BLOOMINGTON — The city's portion of a Bloomington property tax bill is not expected to increase next year, but the public library is seeking a slight hike for building costs.
The Bloomington City Council will consider the tax levy estimates at a special meeting at 5:30 p.m. Monday at City Hall.
"The council was not sympathetic to raising the (city's) property tax this year," said interim City Manager Steve Rasmussen. "There just was no appetite for that. We will seek to balance the budget in other ways, but not by raising the tax levy."
"We will look at expenditures and try to make cuts, and we may look at fees that we charge for services to try and balance our budget," added Mayor Tari Renner.
"I do not believe that raising property taxes in the city has any traction among the council," said Ward 6 Alderman Karen Schmidt. "Our discussion at our retreat (held Saturday) has focused on streamlining our budget and controlling costs. The uncertainties at the state level that may affect municipal finances underscore our need to be cautious."
In Bloomington, the 2017 tax levy for taxes payable in 2018 is proposed to remain at $20.06 million for the city. The library's levy is proposed to increase 3 percent, or $140,493 — from $4.68 million payable in 2017 to $4.82 million payable in 2018.
Together, the levies are expected to yield a total tax rate of $1.3442 per $100 EAV, producing a tax bill of $739 for a $165,000 house. That includes an increase of about $4.17 for the library.
The tax rate, excluding the library's rate, likely would stay at $1.0836 per $100 EAV. The estimated tax rate for the library levy would be $0.2606 per $100 of EAV.
To be conservative, the city estimated the preliminary EAV, which is based on the total taxable value of properties in the city, at this year's level of $1.851 billion.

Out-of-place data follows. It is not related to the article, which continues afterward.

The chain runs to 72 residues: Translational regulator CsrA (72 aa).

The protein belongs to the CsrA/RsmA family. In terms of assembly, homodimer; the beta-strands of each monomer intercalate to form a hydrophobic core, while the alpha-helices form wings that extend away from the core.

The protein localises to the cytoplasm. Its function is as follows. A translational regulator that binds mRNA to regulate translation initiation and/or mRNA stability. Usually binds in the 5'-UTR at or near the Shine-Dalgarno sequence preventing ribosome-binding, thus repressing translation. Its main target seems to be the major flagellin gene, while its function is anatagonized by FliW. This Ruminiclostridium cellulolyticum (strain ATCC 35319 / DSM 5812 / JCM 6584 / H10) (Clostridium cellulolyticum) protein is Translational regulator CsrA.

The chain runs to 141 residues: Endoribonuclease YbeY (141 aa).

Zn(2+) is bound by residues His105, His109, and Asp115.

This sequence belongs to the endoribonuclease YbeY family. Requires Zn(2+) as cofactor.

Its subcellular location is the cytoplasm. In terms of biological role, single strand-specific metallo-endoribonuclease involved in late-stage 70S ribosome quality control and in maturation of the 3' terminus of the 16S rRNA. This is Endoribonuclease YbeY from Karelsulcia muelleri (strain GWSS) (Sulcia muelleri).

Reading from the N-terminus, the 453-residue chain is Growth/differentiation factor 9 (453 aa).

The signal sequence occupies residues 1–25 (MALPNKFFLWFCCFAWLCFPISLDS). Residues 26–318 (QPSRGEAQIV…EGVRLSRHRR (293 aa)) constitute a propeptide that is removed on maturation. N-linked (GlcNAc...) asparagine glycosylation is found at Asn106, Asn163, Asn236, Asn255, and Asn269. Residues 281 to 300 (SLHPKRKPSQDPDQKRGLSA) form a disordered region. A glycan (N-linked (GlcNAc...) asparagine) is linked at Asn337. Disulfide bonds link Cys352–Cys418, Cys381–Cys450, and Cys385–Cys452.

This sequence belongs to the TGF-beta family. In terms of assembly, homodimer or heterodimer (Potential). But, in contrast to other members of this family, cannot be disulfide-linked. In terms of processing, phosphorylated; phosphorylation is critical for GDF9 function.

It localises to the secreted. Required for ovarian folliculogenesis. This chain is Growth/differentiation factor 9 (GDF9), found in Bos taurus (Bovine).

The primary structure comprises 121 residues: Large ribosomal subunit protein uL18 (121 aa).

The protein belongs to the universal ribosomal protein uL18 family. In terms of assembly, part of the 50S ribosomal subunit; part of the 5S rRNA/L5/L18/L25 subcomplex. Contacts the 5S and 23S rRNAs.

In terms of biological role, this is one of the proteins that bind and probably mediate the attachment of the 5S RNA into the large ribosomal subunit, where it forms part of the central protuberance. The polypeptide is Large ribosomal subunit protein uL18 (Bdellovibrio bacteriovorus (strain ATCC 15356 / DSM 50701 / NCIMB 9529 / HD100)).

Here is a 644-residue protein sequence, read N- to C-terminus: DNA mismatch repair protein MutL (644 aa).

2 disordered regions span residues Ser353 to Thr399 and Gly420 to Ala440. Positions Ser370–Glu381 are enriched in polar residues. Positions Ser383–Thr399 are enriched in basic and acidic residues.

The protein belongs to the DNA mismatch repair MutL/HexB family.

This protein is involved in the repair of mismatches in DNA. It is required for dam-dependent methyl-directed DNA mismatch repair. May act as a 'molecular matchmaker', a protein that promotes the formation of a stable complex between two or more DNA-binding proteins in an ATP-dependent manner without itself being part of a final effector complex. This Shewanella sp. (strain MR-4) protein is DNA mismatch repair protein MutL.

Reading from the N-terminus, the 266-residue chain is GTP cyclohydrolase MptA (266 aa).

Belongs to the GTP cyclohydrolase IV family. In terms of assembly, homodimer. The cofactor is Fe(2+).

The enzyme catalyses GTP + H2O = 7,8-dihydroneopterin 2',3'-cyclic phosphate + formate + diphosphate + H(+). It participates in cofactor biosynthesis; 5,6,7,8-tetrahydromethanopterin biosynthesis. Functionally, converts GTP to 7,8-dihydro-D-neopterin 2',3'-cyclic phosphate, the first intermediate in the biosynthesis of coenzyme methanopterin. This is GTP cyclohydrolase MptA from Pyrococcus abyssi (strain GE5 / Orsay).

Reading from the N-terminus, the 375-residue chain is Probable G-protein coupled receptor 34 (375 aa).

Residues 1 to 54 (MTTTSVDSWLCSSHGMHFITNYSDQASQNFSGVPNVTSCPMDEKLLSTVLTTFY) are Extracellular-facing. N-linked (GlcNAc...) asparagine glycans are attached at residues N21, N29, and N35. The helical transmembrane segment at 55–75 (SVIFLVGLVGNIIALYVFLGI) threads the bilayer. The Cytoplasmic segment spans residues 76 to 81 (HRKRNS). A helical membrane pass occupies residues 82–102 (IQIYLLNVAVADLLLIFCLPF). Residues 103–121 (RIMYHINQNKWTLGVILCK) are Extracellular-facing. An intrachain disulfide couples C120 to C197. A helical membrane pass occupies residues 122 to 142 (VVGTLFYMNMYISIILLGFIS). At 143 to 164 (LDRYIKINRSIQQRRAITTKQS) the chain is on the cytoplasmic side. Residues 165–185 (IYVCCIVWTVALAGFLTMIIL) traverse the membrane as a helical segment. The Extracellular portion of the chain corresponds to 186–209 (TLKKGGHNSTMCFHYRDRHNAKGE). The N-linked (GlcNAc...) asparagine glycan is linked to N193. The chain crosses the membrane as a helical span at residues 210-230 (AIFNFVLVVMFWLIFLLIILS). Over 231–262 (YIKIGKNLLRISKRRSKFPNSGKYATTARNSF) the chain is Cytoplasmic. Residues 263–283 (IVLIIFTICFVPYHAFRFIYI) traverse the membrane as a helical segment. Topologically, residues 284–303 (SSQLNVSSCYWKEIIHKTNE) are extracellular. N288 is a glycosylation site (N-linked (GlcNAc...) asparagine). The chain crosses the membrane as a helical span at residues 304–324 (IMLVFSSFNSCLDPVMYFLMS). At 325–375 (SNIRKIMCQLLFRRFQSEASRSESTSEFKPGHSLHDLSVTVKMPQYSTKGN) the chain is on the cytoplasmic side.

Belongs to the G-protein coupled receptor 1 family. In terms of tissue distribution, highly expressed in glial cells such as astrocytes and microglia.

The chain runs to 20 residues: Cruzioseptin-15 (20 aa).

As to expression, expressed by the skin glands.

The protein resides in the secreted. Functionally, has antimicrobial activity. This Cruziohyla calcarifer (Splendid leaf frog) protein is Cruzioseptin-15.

"There's no real growth in the EAV," said Bloomington Finance Director Patti-Lynn Silva.
In fact, large tax appeals and new legislation allowing for greatly expanded exemptions for disabled veterans led to a $13 million decrease in EAV between the preliminary and final EAV last year, she added.
In prior years, new residential and commercial construction adding to the tax base have supported levy increases without increasing individual tax bills.
"Property taxes have gone up, but not because of the city of Bloomington," said Renner. "It's other taxing bodies that exclusively rely on property taxes, especially the schools, that have increased their levies. (The city) has stayed away from property tax increases since 2008, and we intend to continue that path."
The levy increase is "important for the library" because property taxes are essentially its major source of income, Renner added.
The library's levy is proposed to increase 3 percent, or $140,493 — from $4.68 million payable in 2017 to $4.82 million payable in 2018.
If the council votes against the library's tax levy as proposed by the library's trustees, its proposed operating and maintenance budget of $5.59 million will come back to the library board for revision.
If approved, the $140,493 in additional revenue would be added to the library's capital fund balance of $2.43 million to be used as a "down payment" for the library's expansion or for $2 million in needed repairs to keep the library at its current facility at 205 E. Olive St.
A final tax levy ordinance must be passed no later than Dec. 18.
Silva estimated a deficit of about $1.5 million in the city's general fund because of stagnant retail sales tax and other revenue versus growing labor costs. That deficit is expected to increase to $3 million if the city includes the recommended annual commitment of $1.5 million in maintenance of city facilities in the budget.
If revenue does not increase and no action is taken, city officials have projected the annual deficit could grow to $8.5 million by 2022.
The Normal City Council signed off Monday on a preliminary 6.38 percent property tax increase next year to cost the owner of a home valued at $165,000 an extra $49 per year to cover employee pension costs.
The hike is needed, said Normal town officials, to meet funding goals for police and fire pensions.
The town expects the tax rate to rise from $1.4115 per $100 of equalized assessed valuation to $1.5015 per $100 EAV to accompany a $13 million tax levy as part of a fiscal 2019 budget to be adopted early next year. The new rate would bring the town's tax bill for a $165,000 house to about $826.